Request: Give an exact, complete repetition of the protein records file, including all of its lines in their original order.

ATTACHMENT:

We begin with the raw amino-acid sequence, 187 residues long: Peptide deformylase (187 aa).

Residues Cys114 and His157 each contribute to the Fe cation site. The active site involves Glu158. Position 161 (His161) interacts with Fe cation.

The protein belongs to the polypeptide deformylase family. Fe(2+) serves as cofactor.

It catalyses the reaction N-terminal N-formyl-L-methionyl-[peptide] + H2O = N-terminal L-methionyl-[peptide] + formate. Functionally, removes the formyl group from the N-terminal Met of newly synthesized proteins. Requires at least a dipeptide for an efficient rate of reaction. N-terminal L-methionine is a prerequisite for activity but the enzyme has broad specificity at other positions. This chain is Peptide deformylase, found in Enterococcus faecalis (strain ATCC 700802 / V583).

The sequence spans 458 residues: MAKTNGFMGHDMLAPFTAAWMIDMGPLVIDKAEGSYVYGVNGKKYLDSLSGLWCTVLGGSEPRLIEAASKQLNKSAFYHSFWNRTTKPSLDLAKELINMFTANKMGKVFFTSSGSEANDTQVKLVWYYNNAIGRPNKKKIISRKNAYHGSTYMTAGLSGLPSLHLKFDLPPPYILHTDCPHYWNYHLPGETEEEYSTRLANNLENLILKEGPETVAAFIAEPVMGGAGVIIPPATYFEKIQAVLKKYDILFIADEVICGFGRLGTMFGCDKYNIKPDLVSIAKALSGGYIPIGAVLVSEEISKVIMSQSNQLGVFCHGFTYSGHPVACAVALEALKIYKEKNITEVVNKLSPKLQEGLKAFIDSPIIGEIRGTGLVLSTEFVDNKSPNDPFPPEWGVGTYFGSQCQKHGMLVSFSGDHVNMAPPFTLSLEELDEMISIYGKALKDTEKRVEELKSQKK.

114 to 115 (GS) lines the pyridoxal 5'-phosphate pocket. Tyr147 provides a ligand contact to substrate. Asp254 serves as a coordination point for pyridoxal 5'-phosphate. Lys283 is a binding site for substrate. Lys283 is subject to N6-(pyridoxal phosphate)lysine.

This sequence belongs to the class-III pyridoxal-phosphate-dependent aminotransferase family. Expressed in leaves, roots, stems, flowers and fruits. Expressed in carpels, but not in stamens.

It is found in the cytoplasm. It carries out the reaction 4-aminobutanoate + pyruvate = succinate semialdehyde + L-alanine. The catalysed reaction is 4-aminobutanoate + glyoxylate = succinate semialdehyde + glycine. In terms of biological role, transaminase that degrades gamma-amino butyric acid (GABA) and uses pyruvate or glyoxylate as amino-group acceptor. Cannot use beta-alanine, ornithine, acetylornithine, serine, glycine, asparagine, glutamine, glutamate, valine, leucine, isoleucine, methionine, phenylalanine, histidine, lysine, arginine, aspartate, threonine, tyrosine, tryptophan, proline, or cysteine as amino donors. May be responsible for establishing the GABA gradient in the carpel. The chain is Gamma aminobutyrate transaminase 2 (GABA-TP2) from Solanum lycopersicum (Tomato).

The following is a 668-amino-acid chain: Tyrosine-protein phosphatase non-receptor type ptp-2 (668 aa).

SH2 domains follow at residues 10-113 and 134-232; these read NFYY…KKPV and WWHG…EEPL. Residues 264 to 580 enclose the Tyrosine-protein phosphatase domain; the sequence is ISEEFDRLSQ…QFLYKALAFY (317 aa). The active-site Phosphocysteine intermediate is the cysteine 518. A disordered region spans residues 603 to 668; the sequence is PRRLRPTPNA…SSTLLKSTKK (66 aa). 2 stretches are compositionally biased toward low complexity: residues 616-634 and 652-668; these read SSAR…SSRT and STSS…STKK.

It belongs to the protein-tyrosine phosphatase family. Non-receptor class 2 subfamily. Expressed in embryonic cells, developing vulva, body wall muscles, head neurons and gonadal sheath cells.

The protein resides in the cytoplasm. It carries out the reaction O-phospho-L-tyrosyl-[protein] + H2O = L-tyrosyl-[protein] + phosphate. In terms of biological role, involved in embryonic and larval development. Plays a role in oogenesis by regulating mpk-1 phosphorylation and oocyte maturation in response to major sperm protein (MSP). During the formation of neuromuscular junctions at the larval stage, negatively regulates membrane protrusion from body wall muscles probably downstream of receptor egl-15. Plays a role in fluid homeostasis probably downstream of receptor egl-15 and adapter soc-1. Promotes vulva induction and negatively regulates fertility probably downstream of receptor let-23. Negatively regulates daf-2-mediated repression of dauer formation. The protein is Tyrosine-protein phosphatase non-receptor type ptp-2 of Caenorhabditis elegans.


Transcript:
We begin with the raw amino-acid sequence, 187 residues long: Peptide deformylase (187 aa).

Residues Cys114 and His157 each contribute to the Fe cation site. The active site involves Glu158. Position 161 (His161) interacts with Fe cation.

The protein belongs to the polypeptide deformylase family. Fe(2+) serves as cofactor.

It catalyses the reaction N-terminal N-formyl-L-methionyl-[peptide] + H2O = N-terminal L-methionyl-[peptide] + formate. Functionally, removes the formyl group from the N-terminal Met of newly synthesized proteins. Requires at least a dipeptide for an efficient rate of reaction. N-terminal L-methionine is a prerequisite for activity but the enzyme has broad specificity at other positions. This chain is Peptide deformylase, found in Enterococcus faecalis (strain ATCC 700802 / V583).

The sequence spans 458 residues: MAKTNGFMGHDMLAPFTAAWMIDMGPLVIDKAEGSYVYGVNGKKYLDSLSGLWCTVLGGSEPRLIEAASKQLNKSAFYHSFWNRTTKPSLDLAKELINMFTANKMGKVFFTSSGSEANDTQVKLVWYYNNAIGRPNKKKIISRKNAYHGSTYMTAGLSGLPSLHLKFDLPPPYILHTDCPHYWNYHLPGETEEEYSTRLANNLENLILKEGPETVAAFIAEPVMGGAGVIIPPATYFEKIQAVLKKYDILFIADEVICGFGRLGTMFGCDKYNIKPDLVSIAKALSGGYIPIGAVLVSEEISKVIMSQSNQLGVFCHGFTYSGHPVACAVALEALKIYKEKNITEVVNKLSPKLQEGLKAFIDSPIIGEIRGTGLVLSTEFVDNKSPNDPFPPEWGVGTYFGSQCQKHGMLVSFSGDHVNMAPPFTLSLEELDEMISIYGKALKDTEKRVEELKSQKK.

114 to 115 (GS) lines the pyridoxal 5'-phosphate pocket. Tyr147 provides a ligand contact to substrate. Asp254 serves as a coordination point for pyridoxal 5'-phosphate. Lys283 is a binding site for substrate. Lys283 is subject to N6-(pyridoxal phosphate)lysine.

This sequence belongs to the class-III pyridoxal-phosphate-dependent aminotransferase family. Expressed in leaves, roots, stems, flowers and fruits. Expressed in carpels, but not in stamens.

It is found in the cytoplasm. It carries out the reaction 4-aminobutanoate + pyruvate = succinate semialdehyde + L-alanine. The catalysed reaction is 4-aminobutanoate + glyoxylate = succinate semialdehyde + glycine. In terms of biological role, transaminase that degrades gamma-amino butyric acid (GABA) and uses pyruvate or glyoxylate as amino-group acceptor. Cannot use beta-alanine, ornithine, acetylornithine, serine, glycine, asparagine, glutamine, glutamate, valine, leucine, isoleucine, methionine, phenylalanine, histidine, lysine, arginine, aspartate, threonine, tyrosine, tryptophan, proline, or cysteine as amino donors. May be responsible for establishing the GABA gradient in the carpel. The chain is Gamma aminobutyrate transaminase 2 (GABA-TP2) from Solanum lycopersicum (Tomato).

The following is a 668-amino-acid chain: Tyrosine-protein phosphatase non-receptor type ptp-2 (668 aa).

SH2 domains follow at residues 10-113 and 134-232; these read NFYY…KKPV and WWHG…EEPL. Residues 264 to 580 enclose the Tyrosine-protein phosphatase domain; the sequence is ISEEFDRLSQ…QFLYKALAFY (317 aa). The active-site Phosphocysteine intermediate is the cysteine 518. A disordered region spans residues 603 to 668; the sequence is PRRLRPTPNA…SSTLLKSTKK (66 aa). 2 stretches are compositionally biased toward low complexity: residues 616-634 and 652-668; these read SSAR…SSRT and STSS…STKK.

It belongs to the protein-tyrosine phosphatase family. Non-receptor class 2 subfamily. Expressed in embryonic cells, developing vulva, body wall muscles, head neurons and gonadal sheath cells.

The protein resides in the cytoplasm. It carries out the reaction O-phospho-L-tyrosyl-[protein] + H2O = L-tyrosyl-[protein] + phosphate. In terms of biological role, involved in embryonic and larval development. Plays a role in oogenesis by regulating mpk-1 phosphorylation and oocyte maturation in response to major sperm protein (MSP). During the formation of neuromuscular junctions at the larval stage, negatively regulates membrane protrusion from body wall muscles probably downstream of receptor egl-15. Plays a role in fluid homeostasis probably downstream of receptor egl-15 and adapter soc-1. Promotes vulva induction and negatively regulates fertility probably downstream of receptor let-23. Negatively regulates daf-2-mediated repression of dauer formation. The protein is Tyrosine-protein phosphatase non-receptor type ptp-2 of Caenorhabditis elegans.